Gabbar is Back borrows the name of a renowned screen villain from the past for a film that advocates vigilante solutions for endemic corruption in the present. Just how seriously the movie tackles malfeasance is illustrated in an exchange between builder Digvijay Patil (Suman) and our bearded vigilante hero Aditya about who the "bigger brand" is. Is it Aditya aka Gabbar, who is played by Akshay Kumar? Or is it Digvijay, who has amassed his vast fortune by constructing shoddy buildings, including killed Aditya’s wife when it collapsed?

Gabbar is Back is designed as a star vehicle for Kumar’s limited acting skills but considerable fighting prowess. For this most part, it is a faithful remake of the 2002 Tamil hit Ramanaa, which featured screen strongman Vijaykanth.

Aditya is a college professor who secretly runs an outfit that brings corrupt officials to book by kidnapping them and killing off the most evil of them. As the largely inept (and also dishonest) police force scrambles around for clues, English-speaking constable Sadhu (Sunil Grover) zooms in on Professor Aditya. The exact nature of Aditya pedagogy remains a mystery till the very end, just as it is never clear why it is healthy to recommend that college youth, described as “the future” in a speech by Aditya, should participate in the mass hangings of unscrupulous officials.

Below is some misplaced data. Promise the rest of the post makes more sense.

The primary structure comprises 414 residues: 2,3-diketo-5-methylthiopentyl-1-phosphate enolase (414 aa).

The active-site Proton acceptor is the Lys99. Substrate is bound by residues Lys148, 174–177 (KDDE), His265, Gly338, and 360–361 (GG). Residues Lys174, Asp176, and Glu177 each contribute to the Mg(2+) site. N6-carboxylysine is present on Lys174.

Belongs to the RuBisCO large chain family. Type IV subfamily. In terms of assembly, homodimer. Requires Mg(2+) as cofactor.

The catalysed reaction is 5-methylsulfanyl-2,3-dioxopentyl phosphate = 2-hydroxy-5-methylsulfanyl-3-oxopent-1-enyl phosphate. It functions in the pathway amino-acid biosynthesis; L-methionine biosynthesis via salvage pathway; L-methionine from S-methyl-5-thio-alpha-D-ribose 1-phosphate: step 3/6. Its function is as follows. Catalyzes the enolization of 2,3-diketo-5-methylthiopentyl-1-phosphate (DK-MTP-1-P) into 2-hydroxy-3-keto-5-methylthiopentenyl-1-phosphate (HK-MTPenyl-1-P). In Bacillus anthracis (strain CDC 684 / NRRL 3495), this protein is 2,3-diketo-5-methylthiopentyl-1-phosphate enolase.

If this herd of Gabbar followers is seen as India’s tomorrow, the biggest danger surely isn’t corruption, but cynicism.

Contrivances aplenty

Meanwhile, either by coincidence or a screenwriting contrivance that is so clever the audience never really gets it, Aditya takes on a private hospital that fleeces its patients, and happens to be owned by Digvijay Patil. The stage is set for a confused battle waged by Aditya against the abstract evil of corruption and the concrete figure of the actor Suman. In between, Shruti Haasan frets and simpers away, while Chitrangada Singh juggles her hips for an item song. In the long list of problems facing the nation that this film contemplates, gender equality is somewhere at the bottom.

The absurdity of cops running around to protect crooked government officials remains an underdeveloped gag in a 130-minute movie. Jaideep Ahlawat, playing a Central Bureau of Investigation officer, provides a few unintended laughs by trying to overpower the overloud background score (by Amar Mohile, a specialist in damaging eardrums). In some scenes, the score drowns out the dialogue, which isn’t really such a bad thing.